DB: It's been tough. It's been very difficult. You know, on a Friday I used to do maybe $3,000, $4,000, $5,000. Now I'm barely doing $1,000. You know, it hurts. It's painful. It's depressing. I try to walk around, try to keep a happy face, try to encourage my - the employees I have working and the entertainers I have, the customers. They all, "Oh man, how are you doing? You going to stay open?" You know in the back of my heart, it hurts because sometimes I want to say, "Gosh, man, I just don't know." But I can't tell them that. "Oh, yeah, we're going to make it, man. We're going to be all right. We're going to be all right." Sometimes I just want to pull the mask off and relate my real feelings about how I feel.
Darius says he used to employ 25 staff people at the Red Parrot. Bartenders, bouncers, waitresses, in addition to the dancers who worked for him as contractors. He told me all but four of his staff have left to find more stable work elsewhere. Jessica told me that some of the dancers she used to work with have turned to sex work on sites like OnlyFans to make up for the lost income.
JB: I just don't think I would be able to do it. Like, I've worked at nude clubs and I left soon after because I'm just not comfortable you know, showing the whole enchilada. That's me personally. I don't know. You know, the way I think about it is, "I'm a mom and I'm a wife." Because at that point like, it is a lot more sexual for me. At the club, it's more of a fantasy. Like it's a big tease, but I feel like OnlyFans and cam girling, you know, you're actually being sexual and I think that's the part that turns me off about the idea.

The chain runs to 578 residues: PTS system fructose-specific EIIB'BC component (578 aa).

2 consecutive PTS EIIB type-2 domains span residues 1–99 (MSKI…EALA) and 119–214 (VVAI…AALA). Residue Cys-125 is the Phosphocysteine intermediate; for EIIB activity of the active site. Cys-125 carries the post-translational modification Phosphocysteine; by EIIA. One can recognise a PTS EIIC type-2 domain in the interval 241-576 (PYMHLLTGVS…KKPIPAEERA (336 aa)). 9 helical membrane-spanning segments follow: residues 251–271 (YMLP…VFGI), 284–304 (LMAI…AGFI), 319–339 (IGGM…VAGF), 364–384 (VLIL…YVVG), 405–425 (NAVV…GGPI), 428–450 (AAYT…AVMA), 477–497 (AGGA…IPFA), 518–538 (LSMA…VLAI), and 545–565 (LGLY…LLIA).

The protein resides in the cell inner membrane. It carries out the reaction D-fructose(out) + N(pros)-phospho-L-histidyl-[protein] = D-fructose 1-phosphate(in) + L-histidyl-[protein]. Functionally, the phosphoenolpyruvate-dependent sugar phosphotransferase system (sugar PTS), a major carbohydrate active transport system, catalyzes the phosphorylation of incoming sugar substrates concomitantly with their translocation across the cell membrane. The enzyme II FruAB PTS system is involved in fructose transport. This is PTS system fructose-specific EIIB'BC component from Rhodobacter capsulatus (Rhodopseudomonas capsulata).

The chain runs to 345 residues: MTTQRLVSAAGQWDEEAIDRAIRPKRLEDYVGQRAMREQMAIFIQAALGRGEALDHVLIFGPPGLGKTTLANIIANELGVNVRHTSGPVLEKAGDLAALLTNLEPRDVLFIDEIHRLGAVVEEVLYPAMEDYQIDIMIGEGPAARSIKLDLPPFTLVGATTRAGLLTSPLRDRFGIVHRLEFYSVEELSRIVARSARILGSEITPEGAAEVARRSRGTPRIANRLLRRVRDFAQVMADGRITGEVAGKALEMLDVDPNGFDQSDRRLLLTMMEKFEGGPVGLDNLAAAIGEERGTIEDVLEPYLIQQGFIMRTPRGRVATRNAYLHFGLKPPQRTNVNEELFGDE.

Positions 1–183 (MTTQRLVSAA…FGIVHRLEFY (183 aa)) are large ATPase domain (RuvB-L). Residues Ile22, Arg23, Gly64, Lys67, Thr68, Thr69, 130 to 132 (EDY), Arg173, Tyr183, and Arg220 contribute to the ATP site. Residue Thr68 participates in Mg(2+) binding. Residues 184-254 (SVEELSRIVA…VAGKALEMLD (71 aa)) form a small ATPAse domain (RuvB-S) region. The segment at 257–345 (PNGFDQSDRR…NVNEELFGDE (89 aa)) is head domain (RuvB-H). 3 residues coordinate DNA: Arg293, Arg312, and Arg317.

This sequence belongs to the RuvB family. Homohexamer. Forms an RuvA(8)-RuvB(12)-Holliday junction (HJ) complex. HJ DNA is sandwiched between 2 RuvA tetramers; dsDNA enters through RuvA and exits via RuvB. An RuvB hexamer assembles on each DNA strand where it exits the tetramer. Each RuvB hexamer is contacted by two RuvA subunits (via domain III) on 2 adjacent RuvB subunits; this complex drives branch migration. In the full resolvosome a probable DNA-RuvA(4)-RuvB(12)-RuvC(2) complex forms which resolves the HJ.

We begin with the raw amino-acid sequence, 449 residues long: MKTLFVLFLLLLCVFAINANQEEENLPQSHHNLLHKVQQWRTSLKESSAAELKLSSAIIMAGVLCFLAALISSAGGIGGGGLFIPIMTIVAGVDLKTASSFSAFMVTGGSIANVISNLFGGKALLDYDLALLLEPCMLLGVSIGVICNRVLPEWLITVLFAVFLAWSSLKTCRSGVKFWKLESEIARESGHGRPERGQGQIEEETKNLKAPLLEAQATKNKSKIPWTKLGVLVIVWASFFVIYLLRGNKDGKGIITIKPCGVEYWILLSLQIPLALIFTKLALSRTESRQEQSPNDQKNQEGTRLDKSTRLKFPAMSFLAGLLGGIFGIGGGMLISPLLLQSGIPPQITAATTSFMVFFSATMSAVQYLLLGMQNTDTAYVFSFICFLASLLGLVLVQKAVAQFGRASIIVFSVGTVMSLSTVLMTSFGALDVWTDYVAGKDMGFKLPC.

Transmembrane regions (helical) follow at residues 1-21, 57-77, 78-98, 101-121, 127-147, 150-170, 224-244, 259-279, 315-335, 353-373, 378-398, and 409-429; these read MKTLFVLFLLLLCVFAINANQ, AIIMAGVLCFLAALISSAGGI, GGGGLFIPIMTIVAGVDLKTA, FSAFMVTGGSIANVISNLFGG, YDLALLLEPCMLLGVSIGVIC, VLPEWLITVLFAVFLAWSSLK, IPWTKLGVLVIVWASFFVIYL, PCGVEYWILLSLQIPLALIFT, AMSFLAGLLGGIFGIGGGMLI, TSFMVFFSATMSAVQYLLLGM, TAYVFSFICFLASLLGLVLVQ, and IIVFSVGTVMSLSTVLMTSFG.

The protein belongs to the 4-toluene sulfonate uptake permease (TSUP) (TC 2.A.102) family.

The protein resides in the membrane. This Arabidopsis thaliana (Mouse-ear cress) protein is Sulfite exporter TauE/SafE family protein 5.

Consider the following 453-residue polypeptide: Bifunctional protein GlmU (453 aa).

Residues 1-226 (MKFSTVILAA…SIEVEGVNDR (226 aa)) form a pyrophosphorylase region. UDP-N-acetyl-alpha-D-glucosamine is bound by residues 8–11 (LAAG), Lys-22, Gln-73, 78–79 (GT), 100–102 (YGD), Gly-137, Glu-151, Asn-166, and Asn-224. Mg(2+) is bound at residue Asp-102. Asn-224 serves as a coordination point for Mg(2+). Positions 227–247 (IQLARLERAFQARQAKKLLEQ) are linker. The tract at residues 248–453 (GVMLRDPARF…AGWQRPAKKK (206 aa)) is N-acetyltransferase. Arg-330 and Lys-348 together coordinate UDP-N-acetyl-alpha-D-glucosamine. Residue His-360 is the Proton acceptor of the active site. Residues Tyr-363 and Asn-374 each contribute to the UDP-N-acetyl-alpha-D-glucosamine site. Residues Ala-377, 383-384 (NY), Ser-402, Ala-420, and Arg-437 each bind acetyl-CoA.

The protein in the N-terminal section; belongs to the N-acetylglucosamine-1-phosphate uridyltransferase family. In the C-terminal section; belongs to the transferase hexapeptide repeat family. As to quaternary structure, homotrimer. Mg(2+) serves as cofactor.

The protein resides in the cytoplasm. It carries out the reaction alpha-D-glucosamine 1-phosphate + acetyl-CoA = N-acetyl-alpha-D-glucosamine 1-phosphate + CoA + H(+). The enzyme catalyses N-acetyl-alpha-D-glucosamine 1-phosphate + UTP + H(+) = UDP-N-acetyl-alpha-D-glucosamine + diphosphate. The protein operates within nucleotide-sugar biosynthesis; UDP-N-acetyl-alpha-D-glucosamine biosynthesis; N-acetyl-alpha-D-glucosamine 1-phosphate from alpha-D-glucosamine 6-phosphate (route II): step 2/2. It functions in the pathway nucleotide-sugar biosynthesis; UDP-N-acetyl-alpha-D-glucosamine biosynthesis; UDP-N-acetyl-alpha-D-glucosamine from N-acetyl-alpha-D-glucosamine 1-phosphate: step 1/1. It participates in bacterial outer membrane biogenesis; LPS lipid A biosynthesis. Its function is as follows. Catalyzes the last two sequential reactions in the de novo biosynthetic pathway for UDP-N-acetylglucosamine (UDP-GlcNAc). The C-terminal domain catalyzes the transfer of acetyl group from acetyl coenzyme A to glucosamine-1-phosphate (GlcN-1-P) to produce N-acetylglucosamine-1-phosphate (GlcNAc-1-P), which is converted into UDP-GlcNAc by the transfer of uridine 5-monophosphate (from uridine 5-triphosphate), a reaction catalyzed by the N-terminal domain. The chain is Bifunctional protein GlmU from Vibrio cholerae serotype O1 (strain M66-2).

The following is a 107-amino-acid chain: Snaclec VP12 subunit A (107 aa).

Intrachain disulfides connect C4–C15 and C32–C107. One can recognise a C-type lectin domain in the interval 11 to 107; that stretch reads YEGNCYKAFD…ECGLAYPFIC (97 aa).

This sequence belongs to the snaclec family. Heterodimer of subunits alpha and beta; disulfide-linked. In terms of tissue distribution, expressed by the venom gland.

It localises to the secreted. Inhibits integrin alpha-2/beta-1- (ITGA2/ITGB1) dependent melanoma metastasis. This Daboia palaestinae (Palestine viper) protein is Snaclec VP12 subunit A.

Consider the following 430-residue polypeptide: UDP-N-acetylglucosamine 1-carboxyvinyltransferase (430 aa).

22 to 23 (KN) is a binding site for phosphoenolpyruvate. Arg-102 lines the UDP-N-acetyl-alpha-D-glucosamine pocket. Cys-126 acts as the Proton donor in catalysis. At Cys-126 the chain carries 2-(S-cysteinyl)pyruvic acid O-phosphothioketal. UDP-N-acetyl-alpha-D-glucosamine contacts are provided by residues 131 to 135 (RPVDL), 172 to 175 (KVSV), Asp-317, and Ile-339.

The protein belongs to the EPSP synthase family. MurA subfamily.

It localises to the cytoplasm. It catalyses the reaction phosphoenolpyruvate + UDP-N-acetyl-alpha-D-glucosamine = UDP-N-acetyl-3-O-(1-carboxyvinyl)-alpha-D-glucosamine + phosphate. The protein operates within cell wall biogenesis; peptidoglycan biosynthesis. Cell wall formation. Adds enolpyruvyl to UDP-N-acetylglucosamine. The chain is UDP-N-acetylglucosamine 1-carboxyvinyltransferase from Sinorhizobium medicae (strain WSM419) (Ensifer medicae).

AS: If the Red Parrot went away, what would you do?
JB: [Sighs] I think at that point, I would just have to transform from my beautiful unicorn figure and become a regular person, a nine to fiver. That's the reality I don't want to hit because I genuinely enjoy my job. I love being a dancer. It's my favorite thing to do. And I don't want to become a regular person.
AS: Why not dance at a different club?
JB: I've tried every single club here in El Paso and although they are good, the Red Parrot's my home. You know, they take care of us. Other clubs, they see us like I see my customers, dollar signs. And they don't care about your wellbeing. At least at the Red Parrot, they kinda coddle you, you know? They feed you, they make sure you're okay. If I fall, they pick me up. It's just little things where - I've been a dancer for so long, I've realized that it's the little things that count in a club. I couldn't imagine going and dancing anywhere else.
AS: Have you thought about what it would be like if the Red Parrot closed, for you?
J: I lived it for like four months. It was boring as all hell. Like it breaks up my week, it gives me a chance during the week while I'm working to relax and when it was closed, I was stressed because I had no decompression, it was work, work, work, work, work, work, work. And you know, what's the point of making all that money if you're miserable? I'm not married, I don't have kids, both my parents are deceased. I live with my sister and she works as much as I do. So I'm not going to go to an empty house because that's even more depressing than staying in the truck. Actually, I've only been home about eight days in the last 10 months.
AS: You just spend your time off out on the road?